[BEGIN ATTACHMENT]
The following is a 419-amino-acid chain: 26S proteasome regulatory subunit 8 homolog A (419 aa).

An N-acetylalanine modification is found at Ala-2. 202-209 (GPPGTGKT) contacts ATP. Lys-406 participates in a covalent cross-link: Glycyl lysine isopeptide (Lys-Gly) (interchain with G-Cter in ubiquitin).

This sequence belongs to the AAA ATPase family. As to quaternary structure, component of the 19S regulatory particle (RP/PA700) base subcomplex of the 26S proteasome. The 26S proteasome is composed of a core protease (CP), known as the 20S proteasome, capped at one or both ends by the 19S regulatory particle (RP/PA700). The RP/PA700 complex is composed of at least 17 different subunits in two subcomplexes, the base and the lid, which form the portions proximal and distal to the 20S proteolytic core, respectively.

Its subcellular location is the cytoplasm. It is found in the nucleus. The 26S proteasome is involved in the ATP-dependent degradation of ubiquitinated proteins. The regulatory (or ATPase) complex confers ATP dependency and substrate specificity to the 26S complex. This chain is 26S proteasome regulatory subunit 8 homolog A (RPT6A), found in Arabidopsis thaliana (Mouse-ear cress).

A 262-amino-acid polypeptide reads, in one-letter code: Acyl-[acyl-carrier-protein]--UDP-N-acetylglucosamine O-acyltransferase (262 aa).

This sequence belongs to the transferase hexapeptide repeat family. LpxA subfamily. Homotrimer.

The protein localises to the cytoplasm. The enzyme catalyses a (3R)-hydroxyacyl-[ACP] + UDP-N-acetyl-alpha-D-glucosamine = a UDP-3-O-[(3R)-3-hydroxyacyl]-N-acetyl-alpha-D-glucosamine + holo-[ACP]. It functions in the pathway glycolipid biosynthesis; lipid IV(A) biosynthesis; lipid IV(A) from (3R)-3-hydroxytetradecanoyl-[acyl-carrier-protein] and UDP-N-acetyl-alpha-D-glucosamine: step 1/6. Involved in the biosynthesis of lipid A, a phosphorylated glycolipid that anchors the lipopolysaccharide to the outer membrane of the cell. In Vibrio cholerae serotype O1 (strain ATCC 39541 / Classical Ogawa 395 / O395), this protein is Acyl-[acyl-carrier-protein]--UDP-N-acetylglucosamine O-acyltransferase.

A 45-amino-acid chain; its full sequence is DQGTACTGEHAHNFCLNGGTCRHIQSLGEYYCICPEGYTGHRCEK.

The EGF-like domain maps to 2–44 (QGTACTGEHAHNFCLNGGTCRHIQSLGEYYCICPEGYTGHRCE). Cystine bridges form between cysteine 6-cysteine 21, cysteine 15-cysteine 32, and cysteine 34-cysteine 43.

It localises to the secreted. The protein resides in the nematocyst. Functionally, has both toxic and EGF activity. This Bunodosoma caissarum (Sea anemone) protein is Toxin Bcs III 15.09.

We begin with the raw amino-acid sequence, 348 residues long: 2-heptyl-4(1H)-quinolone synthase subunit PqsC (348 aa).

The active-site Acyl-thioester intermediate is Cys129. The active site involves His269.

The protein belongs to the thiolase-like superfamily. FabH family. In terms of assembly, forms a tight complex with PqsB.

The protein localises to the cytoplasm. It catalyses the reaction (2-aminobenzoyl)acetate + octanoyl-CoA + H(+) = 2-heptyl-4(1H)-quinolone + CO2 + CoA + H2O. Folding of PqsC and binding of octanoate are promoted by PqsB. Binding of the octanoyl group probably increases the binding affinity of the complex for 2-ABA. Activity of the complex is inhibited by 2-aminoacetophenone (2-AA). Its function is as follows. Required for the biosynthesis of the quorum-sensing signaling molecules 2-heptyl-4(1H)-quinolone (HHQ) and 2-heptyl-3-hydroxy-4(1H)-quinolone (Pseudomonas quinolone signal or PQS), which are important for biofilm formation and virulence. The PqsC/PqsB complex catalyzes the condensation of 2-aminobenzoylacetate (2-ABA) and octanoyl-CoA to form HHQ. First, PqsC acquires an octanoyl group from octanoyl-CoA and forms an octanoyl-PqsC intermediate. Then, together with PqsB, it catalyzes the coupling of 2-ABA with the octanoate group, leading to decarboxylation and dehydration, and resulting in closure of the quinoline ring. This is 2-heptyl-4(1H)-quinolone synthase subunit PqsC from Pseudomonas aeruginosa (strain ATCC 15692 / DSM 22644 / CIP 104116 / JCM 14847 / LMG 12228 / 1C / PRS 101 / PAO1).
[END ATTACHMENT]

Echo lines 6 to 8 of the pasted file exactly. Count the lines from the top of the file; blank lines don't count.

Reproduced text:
This sequence belongs to the transferase hexapeptide repeat family. LpxA subfamily. Homotrimer.

The protein localises to the cytoplasm. The enzyme catalyses a (3R)-hydroxyacyl-[ACP] + UDP-N-acetyl-alpha-D-glucosamine = a UDP-3-O-[(3R)-3-hydroxyacyl]-N-acetyl-alpha-D-glucosamine + holo-[ACP]. It functions in the pathway glycolipid biosynthesis; lipid IV(A) biosynthesis; lipid IV(A) from (3R)-3-hydroxytetradecanoyl-[acyl-carrier-protein] and UDP-N-acetyl-alpha-D-glucosamine: step 1/6. Involved in the biosynthesis of lipid A, a phosphorylated glycolipid that anchors the lipopolysaccharide to the outer membrane of the cell. In Vibrio cholerae serotype O1 (strain ATCC 39541 / Classical Ogawa 395 / O395), this protein is Acyl-[acyl-carrier-protein]--UDP-N-acetylglucosamine O-acyltransferase.

A 45-amino-acid chain; its full sequence is DQGTACTGEHAHNFCLNGGTCRHIQSLGEYYCICPEGYTGHRCEK.